THIS YEAR marks four centuries since the death of William Byrd, a remarkable composer by any metric. If you spend lots of time with old music, you start to fancy that you know these people, that you are actually as intimately acquainted with them as with many of the friends and colleagues that populate your daily life. Certainly, I’ve spent a lot of time with the works of the mercurial Mr. Byrd, and my esteem for him knows no bounds.
We have already marked this anniversary a fair amount on this blog. There was a post by Dr. Tappan on the day itself, and Dr. Calabrese also recently wrote very movingly of the work we did on the Byrd Mass for Five Voices at this year’s symposium. This fall, I’m involved in a number of Byrd-centric projects marking the significant year. I would like to draw our readers’ attention to one in particular.
This Saturday at 7 pm, I’m organizing a concert at the church of the Most Holy Redeemer in Manhattan. Details are here. I warmly invite anyone in the area to come to the concert. The performers are trying to recreate the original context of much of Byrd’s Roman Catholic liturgical music, which would often have been performed in a domestic setting, in house Masses celebrated by roving Jesuits tending to the Roman Catholic faithful in a land that had otherwise moved on to the Anglican/Elizabethan religious settlement. All the music on the program is by Byrd. The first half of the concert features much of the music that would be sung at a Mass in honor of the Most Blessed Sacrament as on Corpus Christi, sung one-on-a-part. The second half of the concert explores arrangements of Byrd’s music by the remarkable recusant gentleman Edward Paston, who was acquainted with Byrd and who led a rich musical life (with singers, lutes, and other instruments) in his household. This musical culture seems to have been centered on Roman Catholic music, not only by Byrd but also by earlier English composers from before the reformation as well as more recent composers from the continent like Victoria, Lassus, and Palestrina. I have had occasion to write about this very music before. This time, we are only performing selections from Byrd. I hope some of you can join us.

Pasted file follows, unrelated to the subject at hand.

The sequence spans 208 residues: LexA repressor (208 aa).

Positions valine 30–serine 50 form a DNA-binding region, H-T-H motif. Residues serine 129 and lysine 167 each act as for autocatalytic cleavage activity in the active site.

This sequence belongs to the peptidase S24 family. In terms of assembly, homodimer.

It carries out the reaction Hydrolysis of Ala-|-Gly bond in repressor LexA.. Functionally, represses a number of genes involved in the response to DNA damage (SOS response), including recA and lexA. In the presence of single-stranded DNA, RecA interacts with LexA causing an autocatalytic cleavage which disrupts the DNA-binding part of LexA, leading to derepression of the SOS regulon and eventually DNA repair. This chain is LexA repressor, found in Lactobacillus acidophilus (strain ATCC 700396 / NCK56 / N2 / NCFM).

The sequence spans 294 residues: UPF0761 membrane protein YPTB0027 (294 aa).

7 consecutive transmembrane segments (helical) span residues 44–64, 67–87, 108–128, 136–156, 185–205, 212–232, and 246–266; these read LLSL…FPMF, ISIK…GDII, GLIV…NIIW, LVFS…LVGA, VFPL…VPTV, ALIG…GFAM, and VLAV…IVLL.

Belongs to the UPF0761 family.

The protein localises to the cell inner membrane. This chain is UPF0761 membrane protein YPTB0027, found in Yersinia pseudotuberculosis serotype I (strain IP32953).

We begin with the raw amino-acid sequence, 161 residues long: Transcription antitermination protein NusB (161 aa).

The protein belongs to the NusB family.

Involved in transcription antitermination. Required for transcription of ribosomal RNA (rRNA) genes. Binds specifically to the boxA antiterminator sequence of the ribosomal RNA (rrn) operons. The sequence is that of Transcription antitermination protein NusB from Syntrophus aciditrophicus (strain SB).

Even if you can’t be there, I would like to use this moment to call to mind (once again!) Byrd’s remarkable list of reasons to learn to sing. There is much there to serve as spiritual food for modern choir directors. I particularly love the last, chief reason:
The better the voice is, the meeter it is to honour and serve God therewith: and the voice of man is chiefly to be employed to that end.